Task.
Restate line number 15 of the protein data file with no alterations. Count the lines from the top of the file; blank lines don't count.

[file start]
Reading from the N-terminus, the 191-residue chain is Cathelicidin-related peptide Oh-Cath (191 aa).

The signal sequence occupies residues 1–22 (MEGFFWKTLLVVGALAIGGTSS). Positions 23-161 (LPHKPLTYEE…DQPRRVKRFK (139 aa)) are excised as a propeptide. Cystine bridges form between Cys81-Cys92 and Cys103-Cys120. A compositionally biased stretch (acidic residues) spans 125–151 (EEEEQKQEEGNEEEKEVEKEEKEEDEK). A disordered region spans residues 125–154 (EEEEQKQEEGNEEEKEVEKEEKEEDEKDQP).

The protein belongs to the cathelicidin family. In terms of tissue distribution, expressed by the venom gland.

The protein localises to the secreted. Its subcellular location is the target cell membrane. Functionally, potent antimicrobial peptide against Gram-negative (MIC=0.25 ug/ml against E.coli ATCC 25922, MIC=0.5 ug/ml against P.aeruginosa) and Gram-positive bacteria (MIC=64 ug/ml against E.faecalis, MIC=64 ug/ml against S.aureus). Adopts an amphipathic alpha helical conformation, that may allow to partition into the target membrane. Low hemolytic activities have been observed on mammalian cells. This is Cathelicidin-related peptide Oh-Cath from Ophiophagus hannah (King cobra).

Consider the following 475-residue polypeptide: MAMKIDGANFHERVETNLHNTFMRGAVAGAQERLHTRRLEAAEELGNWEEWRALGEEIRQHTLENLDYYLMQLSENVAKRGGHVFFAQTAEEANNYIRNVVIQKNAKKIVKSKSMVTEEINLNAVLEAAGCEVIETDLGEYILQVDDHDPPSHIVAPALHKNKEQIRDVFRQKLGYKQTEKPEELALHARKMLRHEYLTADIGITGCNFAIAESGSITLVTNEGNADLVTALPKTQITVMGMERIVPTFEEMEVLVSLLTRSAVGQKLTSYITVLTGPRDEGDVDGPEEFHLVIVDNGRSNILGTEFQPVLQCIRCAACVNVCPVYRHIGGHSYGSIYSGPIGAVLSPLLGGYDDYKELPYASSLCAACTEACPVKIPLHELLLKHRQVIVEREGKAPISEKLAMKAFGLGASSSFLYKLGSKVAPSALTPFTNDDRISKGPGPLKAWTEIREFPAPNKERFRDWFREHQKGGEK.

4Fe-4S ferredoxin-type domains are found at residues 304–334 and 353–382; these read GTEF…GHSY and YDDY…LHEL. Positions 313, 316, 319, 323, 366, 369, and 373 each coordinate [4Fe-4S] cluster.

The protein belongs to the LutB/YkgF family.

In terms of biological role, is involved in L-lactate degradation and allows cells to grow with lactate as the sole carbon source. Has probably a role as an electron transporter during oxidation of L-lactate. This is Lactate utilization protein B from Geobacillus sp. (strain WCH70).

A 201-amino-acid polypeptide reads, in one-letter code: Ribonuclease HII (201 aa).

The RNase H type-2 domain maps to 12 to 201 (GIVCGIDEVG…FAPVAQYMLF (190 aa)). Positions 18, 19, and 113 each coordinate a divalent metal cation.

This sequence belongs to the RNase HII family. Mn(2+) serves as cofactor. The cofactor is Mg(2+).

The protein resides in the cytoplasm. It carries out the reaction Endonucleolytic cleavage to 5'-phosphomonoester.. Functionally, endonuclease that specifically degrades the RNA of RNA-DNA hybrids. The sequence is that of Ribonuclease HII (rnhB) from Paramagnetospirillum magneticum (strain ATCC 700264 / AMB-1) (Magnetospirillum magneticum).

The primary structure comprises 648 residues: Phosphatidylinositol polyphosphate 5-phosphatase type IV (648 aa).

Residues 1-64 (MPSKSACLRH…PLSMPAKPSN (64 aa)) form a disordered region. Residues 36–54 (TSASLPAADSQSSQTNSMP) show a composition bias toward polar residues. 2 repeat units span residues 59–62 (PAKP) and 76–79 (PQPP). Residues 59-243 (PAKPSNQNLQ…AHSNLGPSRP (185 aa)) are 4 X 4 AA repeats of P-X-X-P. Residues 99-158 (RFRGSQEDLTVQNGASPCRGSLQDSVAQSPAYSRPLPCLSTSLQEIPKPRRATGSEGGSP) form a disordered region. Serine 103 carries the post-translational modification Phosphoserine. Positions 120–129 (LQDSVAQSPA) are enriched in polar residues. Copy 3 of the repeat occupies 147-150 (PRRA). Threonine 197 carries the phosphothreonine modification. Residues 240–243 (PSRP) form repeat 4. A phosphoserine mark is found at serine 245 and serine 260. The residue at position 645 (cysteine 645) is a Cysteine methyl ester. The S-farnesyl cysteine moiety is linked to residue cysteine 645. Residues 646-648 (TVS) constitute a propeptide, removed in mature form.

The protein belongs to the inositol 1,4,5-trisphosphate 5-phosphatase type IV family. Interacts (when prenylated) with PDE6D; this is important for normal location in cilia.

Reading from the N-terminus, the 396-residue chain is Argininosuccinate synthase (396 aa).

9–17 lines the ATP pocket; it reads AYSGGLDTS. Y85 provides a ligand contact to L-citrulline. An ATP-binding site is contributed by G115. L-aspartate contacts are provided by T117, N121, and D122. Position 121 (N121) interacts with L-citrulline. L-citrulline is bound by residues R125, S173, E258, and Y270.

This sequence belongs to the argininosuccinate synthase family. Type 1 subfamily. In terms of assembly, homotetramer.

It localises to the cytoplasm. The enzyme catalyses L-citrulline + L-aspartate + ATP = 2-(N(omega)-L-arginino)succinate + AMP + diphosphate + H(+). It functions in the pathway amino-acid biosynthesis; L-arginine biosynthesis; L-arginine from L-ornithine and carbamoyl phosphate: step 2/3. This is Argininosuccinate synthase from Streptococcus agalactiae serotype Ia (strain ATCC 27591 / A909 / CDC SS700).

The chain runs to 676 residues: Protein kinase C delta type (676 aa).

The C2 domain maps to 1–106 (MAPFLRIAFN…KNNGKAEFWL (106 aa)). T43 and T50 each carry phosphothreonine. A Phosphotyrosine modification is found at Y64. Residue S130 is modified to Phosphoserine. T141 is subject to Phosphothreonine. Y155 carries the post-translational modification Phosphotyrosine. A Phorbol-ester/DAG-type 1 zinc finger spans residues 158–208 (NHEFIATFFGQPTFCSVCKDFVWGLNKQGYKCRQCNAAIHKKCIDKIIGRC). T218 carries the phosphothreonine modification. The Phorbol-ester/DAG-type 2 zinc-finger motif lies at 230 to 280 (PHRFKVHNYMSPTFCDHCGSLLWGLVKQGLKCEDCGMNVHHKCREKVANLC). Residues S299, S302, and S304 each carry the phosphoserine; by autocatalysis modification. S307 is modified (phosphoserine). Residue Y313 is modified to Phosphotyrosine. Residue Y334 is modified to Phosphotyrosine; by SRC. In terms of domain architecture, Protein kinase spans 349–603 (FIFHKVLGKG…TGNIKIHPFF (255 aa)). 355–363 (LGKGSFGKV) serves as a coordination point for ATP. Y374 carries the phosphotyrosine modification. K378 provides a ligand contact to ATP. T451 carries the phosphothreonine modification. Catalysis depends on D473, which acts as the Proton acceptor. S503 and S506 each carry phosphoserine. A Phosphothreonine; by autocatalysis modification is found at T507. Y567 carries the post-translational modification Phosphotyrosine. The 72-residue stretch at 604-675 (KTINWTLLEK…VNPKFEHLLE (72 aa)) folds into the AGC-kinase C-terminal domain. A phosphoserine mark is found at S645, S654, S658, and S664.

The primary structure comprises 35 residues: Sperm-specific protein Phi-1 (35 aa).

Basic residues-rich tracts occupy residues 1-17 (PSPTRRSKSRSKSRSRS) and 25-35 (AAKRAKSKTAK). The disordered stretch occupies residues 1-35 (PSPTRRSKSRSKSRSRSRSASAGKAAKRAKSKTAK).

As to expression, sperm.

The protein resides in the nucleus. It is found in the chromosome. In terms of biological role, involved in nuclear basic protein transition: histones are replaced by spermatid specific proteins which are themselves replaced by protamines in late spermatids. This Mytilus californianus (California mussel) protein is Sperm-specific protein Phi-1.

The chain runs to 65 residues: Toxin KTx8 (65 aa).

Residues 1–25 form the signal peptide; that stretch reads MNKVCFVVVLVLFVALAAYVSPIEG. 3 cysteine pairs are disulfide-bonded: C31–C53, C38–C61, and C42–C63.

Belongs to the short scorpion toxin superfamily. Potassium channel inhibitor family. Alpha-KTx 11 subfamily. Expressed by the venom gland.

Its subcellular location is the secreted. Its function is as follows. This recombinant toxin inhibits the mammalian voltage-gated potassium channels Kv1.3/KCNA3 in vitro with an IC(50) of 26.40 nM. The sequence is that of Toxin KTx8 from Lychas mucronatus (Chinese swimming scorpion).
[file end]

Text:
The protein belongs to the inositol 1,4,5-trisphosphate 5-phosphatase type IV family. Interacts (when prenylated) with PDE6D; this is important for normal location in cilia.